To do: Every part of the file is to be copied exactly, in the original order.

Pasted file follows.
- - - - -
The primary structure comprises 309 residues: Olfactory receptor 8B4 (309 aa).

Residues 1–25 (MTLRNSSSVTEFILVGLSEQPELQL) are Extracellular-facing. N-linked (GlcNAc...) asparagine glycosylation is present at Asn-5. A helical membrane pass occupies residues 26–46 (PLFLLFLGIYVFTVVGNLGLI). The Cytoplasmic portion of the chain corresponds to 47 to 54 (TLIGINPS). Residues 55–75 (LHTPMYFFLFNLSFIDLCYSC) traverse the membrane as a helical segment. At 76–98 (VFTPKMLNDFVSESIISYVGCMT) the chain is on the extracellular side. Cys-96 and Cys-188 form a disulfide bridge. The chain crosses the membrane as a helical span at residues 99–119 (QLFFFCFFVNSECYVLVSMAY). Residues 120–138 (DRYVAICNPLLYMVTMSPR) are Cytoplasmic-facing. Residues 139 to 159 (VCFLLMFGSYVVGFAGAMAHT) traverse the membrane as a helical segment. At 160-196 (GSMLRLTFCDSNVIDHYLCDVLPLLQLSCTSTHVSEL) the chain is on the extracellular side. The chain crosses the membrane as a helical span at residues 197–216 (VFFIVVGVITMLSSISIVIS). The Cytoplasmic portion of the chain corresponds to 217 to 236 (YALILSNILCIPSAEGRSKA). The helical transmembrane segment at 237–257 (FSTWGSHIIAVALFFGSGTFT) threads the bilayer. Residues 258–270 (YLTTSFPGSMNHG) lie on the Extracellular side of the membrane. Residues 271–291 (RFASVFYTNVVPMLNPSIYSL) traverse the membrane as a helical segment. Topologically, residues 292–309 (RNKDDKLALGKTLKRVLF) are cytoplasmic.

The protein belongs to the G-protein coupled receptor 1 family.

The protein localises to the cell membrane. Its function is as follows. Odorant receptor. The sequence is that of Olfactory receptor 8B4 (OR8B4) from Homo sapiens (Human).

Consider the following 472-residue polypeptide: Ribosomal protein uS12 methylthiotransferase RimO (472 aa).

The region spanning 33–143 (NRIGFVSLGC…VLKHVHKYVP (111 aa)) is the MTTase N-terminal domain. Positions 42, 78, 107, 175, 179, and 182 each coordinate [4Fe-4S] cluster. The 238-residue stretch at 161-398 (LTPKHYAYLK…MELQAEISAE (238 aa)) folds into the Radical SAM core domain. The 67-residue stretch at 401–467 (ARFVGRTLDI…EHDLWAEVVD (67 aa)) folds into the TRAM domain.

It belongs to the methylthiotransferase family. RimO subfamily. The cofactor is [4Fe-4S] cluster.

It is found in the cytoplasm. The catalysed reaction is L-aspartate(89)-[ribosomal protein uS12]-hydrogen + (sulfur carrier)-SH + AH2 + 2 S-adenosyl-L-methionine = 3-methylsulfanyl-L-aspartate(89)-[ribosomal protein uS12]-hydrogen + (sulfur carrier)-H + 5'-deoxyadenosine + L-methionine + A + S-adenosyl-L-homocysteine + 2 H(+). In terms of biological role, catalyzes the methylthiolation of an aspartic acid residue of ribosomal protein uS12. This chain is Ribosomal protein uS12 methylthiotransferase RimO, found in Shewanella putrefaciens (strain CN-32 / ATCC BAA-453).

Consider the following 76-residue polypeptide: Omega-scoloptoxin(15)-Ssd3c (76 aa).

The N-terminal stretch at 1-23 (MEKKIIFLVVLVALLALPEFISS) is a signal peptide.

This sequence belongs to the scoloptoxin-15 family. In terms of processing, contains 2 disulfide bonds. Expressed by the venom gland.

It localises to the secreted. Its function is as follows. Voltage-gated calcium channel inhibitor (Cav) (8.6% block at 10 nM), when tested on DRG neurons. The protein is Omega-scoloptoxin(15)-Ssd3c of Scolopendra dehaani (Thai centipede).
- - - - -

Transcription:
The primary structure comprises 309 residues: Olfactory receptor 8B4 (309 aa).

Residues 1–25 (MTLRNSSSVTEFILVGLSEQPELQL) are Extracellular-facing. N-linked (GlcNAc...) asparagine glycosylation is present at Asn-5. A helical membrane pass occupies residues 26–46 (PLFLLFLGIYVFTVVGNLGLI). The Cytoplasmic portion of the chain corresponds to 47 to 54 (TLIGINPS). Residues 55–75 (LHTPMYFFLFNLSFIDLCYSC) traverse the membrane as a helical segment. At 76–98 (VFTPKMLNDFVSESIISYVGCMT) the chain is on the extracellular side. Cys-96 and Cys-188 form a disulfide bridge. The chain crosses the membrane as a helical span at residues 99–119 (QLFFFCFFVNSECYVLVSMAY). Residues 120–138 (DRYVAICNPLLYMVTMSPR) are Cytoplasmic-facing. Residues 139 to 159 (VCFLLMFGSYVVGFAGAMAHT) traverse the membrane as a helical segment. At 160-196 (GSMLRLTFCDSNVIDHYLCDVLPLLQLSCTSTHVSEL) the chain is on the extracellular side. The chain crosses the membrane as a helical span at residues 197–216 (VFFIVVGVITMLSSISIVIS). The Cytoplasmic portion of the chain corresponds to 217 to 236 (YALILSNILCIPSAEGRSKA). The helical transmembrane segment at 237–257 (FSTWGSHIIAVALFFGSGTFT) threads the bilayer. Residues 258–270 (YLTTSFPGSMNHG) lie on the Extracellular side of the membrane. Residues 271–291 (RFASVFYTNVVPMLNPSIYSL) traverse the membrane as a helical segment. Topologically, residues 292–309 (RNKDDKLALGKTLKRVLF) are cytoplasmic.

The protein belongs to the G-protein coupled receptor 1 family.

The protein localises to the cell membrane. Its function is as follows. Odorant receptor. The sequence is that of Olfactory receptor 8B4 (OR8B4) from Homo sapiens (Human).

Consider the following 472-residue polypeptide: Ribosomal protein uS12 methylthiotransferase RimO (472 aa).

The region spanning 33–143 (NRIGFVSLGC…VLKHVHKYVP (111 aa)) is the MTTase N-terminal domain. Positions 42, 78, 107, 175, 179, and 182 each coordinate [4Fe-4S] cluster. The 238-residue stretch at 161-398 (LTPKHYAYLK…MELQAEISAE (238 aa)) folds into the Radical SAM core domain. The 67-residue stretch at 401–467 (ARFVGRTLDI…EHDLWAEVVD (67 aa)) folds into the TRAM domain.

It belongs to the methylthiotransferase family. RimO subfamily. The cofactor is [4Fe-4S] cluster.

It is found in the cytoplasm. The catalysed reaction is L-aspartate(89)-[ribosomal protein uS12]-hydrogen + (sulfur carrier)-SH + AH2 + 2 S-adenosyl-L-methionine = 3-methylsulfanyl-L-aspartate(89)-[ribosomal protein uS12]-hydrogen + (sulfur carrier)-H + 5'-deoxyadenosine + L-methionine + A + S-adenosyl-L-homocysteine + 2 H(+). In terms of biological role, catalyzes the methylthiolation of an aspartic acid residue of ribosomal protein uS12. This chain is Ribosomal protein uS12 methylthiotransferase RimO, found in Shewanella putrefaciens (strain CN-32 / ATCC BAA-453).

Consider the following 76-residue polypeptide: Omega-scoloptoxin(15)-Ssd3c (76 aa).

The N-terminal stretch at 1-23 (MEKKIIFLVVLVALLALPEFISS) is a signal peptide.

This sequence belongs to the scoloptoxin-15 family. In terms of processing, contains 2 disulfide bonds. Expressed by the venom gland.

It localises to the secreted. Its function is as follows. Voltage-gated calcium channel inhibitor (Cav) (8.6% block at 10 nM), when tested on DRG neurons. The protein is Omega-scoloptoxin(15)-Ssd3c of Scolopendra dehaani (Thai centipede).